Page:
Biden Offers Major Change to Tax Proposal in Effort to Secure Infrastructure Deal with Republicans

WASHINGTON (Washington Post) -
President Biden makes his way to board Marine One on the Ellipse of the White House on Wednesday. (Washington Post/Demetrius Freeman)

President Joe Biden signaled at a private meeting on Wednesday that he would support significant revisions to his tax proposal to win Republican backing on a broader infrastructure package, outlining a plan for about $1 trillion in new spending financed through tax changes that do not appear to raise the top corporate rate.

Biden’s new offer amounted to a major concession after Republicans said his earlier proposal to lift the corporate tax rate from 21 percent to 28 percent – a move that would unwind the tax cuts the GOP adopted in 2017 – amounted to a nonstarter.

Instead, Biden on Wednesday recommended a new, minimum corporate tax of 15%, seeking to take aim at dozens of profitable U.S. corporations that pay little to nothing to the federal government annually, according to a person familiar with the talks who requested anonymity to describe them. The White House also proposed stepping up enforcement on corporations and wealthy earners who rely on loopholes to lessen their tax burdens, the person said.

The offer marked an attempt by the White House to thread a delicate political needle. It aimed to preserve the president’s 2020 campaign pledge not to raise taxes on Americans making under $400,000 a year, while steering clear of the “red line” set down by Republicans who see the 2017 tax cuts as their crowning economic achievement.

Biden long has decried the fact that some of the country’s most profitable enterprises pay nothing in taxes. He stressed during his first-ever address to Congress last month that it is time to close “tax loopholes,” urging lawmakers to “reform corporate taxes so they pay their fair share and help pay for the public investments their businesses will benefit from as well.”

Biden presented his new proposal, a revision of his total $2.2 trillion American Jobs Plan, during a meeting Wednesday with the GOP’s chief negotiator on infrastructure, Sen. Shelley Moore Capito, R-W.Va. But the source maintained that Biden has not strayed in his overall belief in raising rates on both corporations and wealthy individual earners.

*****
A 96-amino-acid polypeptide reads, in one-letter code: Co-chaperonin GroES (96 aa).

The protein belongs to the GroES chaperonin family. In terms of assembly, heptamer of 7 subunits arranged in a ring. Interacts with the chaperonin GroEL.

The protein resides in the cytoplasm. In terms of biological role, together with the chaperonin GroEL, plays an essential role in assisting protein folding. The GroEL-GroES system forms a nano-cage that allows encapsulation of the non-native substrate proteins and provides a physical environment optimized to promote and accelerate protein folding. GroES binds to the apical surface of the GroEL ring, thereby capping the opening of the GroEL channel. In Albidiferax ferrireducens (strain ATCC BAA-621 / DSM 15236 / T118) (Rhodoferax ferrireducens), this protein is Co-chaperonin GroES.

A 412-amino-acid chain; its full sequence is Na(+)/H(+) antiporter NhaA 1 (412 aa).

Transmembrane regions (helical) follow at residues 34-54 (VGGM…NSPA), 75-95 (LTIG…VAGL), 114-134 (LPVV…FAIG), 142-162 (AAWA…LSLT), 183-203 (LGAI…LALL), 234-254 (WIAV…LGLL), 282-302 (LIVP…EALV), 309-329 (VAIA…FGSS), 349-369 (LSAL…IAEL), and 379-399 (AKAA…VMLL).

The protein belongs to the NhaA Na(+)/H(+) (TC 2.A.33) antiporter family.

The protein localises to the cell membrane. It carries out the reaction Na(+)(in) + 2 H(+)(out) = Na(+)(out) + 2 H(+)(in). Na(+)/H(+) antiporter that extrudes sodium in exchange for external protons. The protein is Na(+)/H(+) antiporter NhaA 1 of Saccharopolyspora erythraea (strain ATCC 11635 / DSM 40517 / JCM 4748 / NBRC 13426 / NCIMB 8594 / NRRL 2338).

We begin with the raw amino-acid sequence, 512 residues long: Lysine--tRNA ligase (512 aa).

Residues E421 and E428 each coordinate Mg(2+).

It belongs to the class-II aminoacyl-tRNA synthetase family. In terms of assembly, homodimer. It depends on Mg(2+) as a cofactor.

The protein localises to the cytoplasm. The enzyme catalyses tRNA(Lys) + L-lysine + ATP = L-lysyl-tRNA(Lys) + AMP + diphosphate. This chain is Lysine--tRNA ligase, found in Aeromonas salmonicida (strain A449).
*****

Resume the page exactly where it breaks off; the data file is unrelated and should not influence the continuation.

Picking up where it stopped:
Even with the new concession on taxes, the White House’s roughly $1 trillion plan still amounts to four times as much as Republicans have been willing to spend to improve the country’s roads, bridges, pipes, ports and Internet connections. Entering the meeting, GOP leaders had endorsed roughly $257 billion in new spending, while maintaining an unwavering opposition to any tax hikes to finance infrastructure reform.

Instead, GOP leaders have called on the White House to repurpose unspent coronavirus relief aid now that the pandemic is improving. The White House has expressed only a limited appetite for reprogramming existing stimulus dollars, perhaps around $70 to 75 billion, the source said.

Both sides are set to meet again Friday, though Republican leaders are still deciding whether to put forward another counter-offer or to walk away from the negotiations entirely, according to a second source familiar with the talks.

Capito did not respond to a request for comment. The White House also did not respond. Politico first reported on the $1 trillion offer.

The latest exchange comes as top White House officials have started to signal that time is running out on striking a bipartisan deal. Biden has labored to secure Republican support on infrastructure after advancing his last economic policy priority, a $1.9 trillion coronavirus relief package, without GOP votes – though he has made clear that he is not willing to haggle indefinitely.

“Patience is not unending, and he wants to make progress. His only line in the sand is inaction,” White House press secretary Jen Psaki said Wednesday. “He wants to sign a bill into law this summer.”

Much as before, Biden could try to muscle infrastructure reform through Congress using only Democratic votes. But that path could be fraught with its own political challenges, given the wide array of opinions within the president’s own party over what infrastructure reform should entail, and how to pay for it.

Some moderates, including Sen. Joe Manchin III (D-W.Va.), also do not yet appear willing to abandon talks. Without their full support, Democrats would have no ability to advance infrastructure reform on their own in the Senate using a tactic known as reconciliation, which would require all 50 Democrats to vote in lockstep.